All cadets entered a 10-week advanced flying training course that included 70 hours of flying, 60 hours of ground school and 19 hours of training in military protocol and procedures. Cadets chosen to fly multi-engine bombers and transports flew the AT-9, AT-10, AT-17 and AT-24. Based on their performance, pilots were assigned to type-specific training in medium or heavy bombers, transports, troop carriers or multi-engine fighters that they would fly in combat. Upon completion of their training, graduates received their silver pilot wings and were commissioned as second lieutenants.
Taking Moody Field as an example, beginning in February 1942 and continuing until April 1945, the Beechcraft AT-10 and other advanced training aircraft were kept busy teaching pilots the art of multi-engine flight, flying by sole reference to flight instruments, and the critical skill of flying in formation. Transitioning from single- to multi-engine airplanes, however, was not a simple task and possessed its own dangers. During the war, there were 191,654 cadets that successfully completed the program, but another 132,993 did not and were “washed out” or killed during training.
Tony Bovinich was among those pilots who trained in the AT-10. “I went to Randolph Field (located in Texas) and flew the AT-10. They were great to fly and I made some real short-field landings over a fence. It did not bother me that the airframe was made of wood. I figured it was put together pretty good or else we would not be flying them.” After his training at Randolph Feld, Bovinich was assigned to Douglas Army Air Base and taught pilots in the Curtiss AT-9, then he was transferred to Roswell, New Mexico, for transition training to the Boeing B-17. By the end of the war he was training to fly the Boeing B-29 Superfortress.3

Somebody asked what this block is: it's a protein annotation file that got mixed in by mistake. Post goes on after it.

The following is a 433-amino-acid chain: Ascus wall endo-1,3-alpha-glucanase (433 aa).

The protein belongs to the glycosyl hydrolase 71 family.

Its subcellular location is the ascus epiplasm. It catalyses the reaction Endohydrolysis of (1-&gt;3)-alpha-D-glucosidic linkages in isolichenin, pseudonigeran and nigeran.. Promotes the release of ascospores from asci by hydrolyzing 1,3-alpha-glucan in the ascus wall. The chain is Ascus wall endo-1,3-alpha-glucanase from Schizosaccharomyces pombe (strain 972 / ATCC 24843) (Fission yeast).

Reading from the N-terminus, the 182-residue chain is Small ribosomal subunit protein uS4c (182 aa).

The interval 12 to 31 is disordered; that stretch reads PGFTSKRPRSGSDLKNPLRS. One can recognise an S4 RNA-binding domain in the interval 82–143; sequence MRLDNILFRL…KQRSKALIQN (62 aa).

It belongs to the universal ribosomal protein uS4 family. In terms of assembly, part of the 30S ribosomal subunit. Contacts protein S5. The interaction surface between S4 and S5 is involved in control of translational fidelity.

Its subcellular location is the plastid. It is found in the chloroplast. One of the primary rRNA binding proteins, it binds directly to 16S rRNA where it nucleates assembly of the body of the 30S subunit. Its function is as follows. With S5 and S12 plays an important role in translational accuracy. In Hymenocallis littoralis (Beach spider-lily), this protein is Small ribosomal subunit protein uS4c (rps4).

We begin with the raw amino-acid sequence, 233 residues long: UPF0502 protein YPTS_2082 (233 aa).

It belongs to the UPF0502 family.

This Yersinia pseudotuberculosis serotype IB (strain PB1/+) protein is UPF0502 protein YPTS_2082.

Another pilot, Homer L. Keisler, graduated from multi-engine transition training at Blythville, Arkansas, where he flew the AT-10, but these airplanes were built by subcontractor Globe Aircraft Corporation, not Beech Aircraft Corporation. Keisler recalled that he and his co-pilot flew an AT-10 on their first cross-country flight at night that included flying through a thunderstorm, which tumbled all the gyroscopic flight instruments. They landed safely at Memphis, Tennessee, but other crews “were not so lucky,” he said. His flight time in the AT-10 led to his being chosen to fly Consolidated B-24 Liberator heavy bombers, and later the mighty B-29.4
Although the majority of AT-10 trainers served with Operational Training Units in the United States, a small number were shipped across the Atlantic Ocean, reassembled and assigned to Replacement Training Units at U.S. Army Eighth Air Force bases in England. These Beechcrafts were used to train replacement pilots for aircrew declared dead or missing in action, as well as maintaining multi-engine proficiency. It is estimated that during the war, about 50 percent of pilots flying multi-engine airplanes received transition training on the AT-10. Walter’s “wooden wonder” also gained a solid reputation as an excellent transition trainer that more than met the Army Air Corp’s high expectations. Beech Aircraft Corporation built 1,771 AT-10-BHs before production was terminated in 1943. Globe Aircraft Corporation manufactured 600 AT-10-GFs until production was terminated in 1944.
As of 2016, FAA records indicate no Model 26 aircraft are currently registered. AT-10BH is on static display at the Museum of the United States Air Force, Wright-Patterson AFB in Dayton, Ohio. In addition, as of 2009 an AT-10 was reported to be under restoration in Tarkio, Missouri, but the status of that project is unknown.
- Late in World War I the infant aviation section of the Army Signal Corps was separated and designated the “Air Service” (it was distinct from the Signal Corps). In 1926 the Air Service was renamed the “Air Corps,” and in 1935 the “General Headquarters Air Force” was established to complement the Air Corps. Later, General Headquarters Air Force became the “Air Force Combat Command.” The Air Corps, however, focused solely on supply and training functions. After the attack on Pearl Harbor, the entire U.S. Army was reorganized. The Air Corps and Air Force Combat Command were merged to create the “United States Army Air Forces.”
- The Model 26 held the dual distinction of being the first Beechcraft airframe built almost entirely of wood, and the first all-wood advanced trainer accepted by the Army Air Corps.
- “Aviation Enthusiast Corner, Museum/Aircraft Reference.”